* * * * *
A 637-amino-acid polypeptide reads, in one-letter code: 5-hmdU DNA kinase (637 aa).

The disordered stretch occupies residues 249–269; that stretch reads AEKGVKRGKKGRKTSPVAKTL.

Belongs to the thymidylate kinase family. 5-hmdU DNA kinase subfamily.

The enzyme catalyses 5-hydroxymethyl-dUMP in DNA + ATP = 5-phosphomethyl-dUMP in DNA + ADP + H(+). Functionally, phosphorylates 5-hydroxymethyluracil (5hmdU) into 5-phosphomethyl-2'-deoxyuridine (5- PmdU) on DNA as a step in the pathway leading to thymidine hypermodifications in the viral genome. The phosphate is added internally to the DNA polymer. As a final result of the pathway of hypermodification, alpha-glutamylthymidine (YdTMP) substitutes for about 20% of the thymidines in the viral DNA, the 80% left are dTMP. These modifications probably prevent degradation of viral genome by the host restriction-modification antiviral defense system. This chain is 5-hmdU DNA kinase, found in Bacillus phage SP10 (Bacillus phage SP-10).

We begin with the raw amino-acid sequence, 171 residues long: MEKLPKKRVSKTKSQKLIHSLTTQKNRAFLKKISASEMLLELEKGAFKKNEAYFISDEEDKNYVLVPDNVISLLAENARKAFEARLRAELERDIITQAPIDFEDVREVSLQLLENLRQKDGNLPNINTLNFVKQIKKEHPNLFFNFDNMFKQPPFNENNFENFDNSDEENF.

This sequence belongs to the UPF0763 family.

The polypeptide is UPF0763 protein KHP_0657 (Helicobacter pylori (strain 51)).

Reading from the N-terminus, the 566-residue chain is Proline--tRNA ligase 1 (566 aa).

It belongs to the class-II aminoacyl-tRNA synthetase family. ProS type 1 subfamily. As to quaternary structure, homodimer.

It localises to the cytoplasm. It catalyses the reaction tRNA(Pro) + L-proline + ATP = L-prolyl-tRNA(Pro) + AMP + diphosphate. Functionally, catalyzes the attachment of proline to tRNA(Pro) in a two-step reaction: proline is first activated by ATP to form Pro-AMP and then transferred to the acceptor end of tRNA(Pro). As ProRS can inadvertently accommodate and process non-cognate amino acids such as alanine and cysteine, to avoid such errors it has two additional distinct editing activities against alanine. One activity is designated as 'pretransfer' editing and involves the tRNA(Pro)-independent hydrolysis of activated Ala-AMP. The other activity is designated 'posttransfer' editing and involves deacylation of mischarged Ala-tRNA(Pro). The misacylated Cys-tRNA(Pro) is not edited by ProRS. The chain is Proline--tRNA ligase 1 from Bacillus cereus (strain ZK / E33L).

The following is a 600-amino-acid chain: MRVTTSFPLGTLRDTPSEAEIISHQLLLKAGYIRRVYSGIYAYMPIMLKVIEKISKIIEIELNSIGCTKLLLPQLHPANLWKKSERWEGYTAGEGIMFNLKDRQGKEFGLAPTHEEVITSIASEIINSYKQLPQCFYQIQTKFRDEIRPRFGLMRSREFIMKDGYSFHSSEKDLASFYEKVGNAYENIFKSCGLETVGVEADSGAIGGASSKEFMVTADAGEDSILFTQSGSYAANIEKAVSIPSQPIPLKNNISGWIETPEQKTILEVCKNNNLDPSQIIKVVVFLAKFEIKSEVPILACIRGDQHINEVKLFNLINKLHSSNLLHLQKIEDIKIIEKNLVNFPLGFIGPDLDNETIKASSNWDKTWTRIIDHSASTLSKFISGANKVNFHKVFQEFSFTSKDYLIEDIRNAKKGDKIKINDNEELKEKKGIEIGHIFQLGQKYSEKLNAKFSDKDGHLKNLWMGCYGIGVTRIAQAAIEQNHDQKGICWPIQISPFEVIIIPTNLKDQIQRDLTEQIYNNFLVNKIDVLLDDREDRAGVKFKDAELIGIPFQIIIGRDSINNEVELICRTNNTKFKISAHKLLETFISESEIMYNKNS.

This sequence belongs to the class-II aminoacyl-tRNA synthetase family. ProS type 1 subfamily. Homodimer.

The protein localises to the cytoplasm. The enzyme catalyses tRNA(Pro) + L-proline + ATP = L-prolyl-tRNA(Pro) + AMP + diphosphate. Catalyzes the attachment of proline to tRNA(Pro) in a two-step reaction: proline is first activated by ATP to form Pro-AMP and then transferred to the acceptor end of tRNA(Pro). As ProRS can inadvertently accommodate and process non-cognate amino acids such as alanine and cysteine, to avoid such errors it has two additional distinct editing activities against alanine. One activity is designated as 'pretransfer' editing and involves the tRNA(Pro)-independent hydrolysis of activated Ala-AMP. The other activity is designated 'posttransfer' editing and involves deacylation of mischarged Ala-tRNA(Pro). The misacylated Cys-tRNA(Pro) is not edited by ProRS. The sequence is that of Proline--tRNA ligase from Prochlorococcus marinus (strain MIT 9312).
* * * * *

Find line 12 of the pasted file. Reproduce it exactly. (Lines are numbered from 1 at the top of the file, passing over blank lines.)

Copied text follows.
This sequence belongs to the class-II aminoacyl-tRNA synthetase family. ProS type 1 subfamily. Homodimer.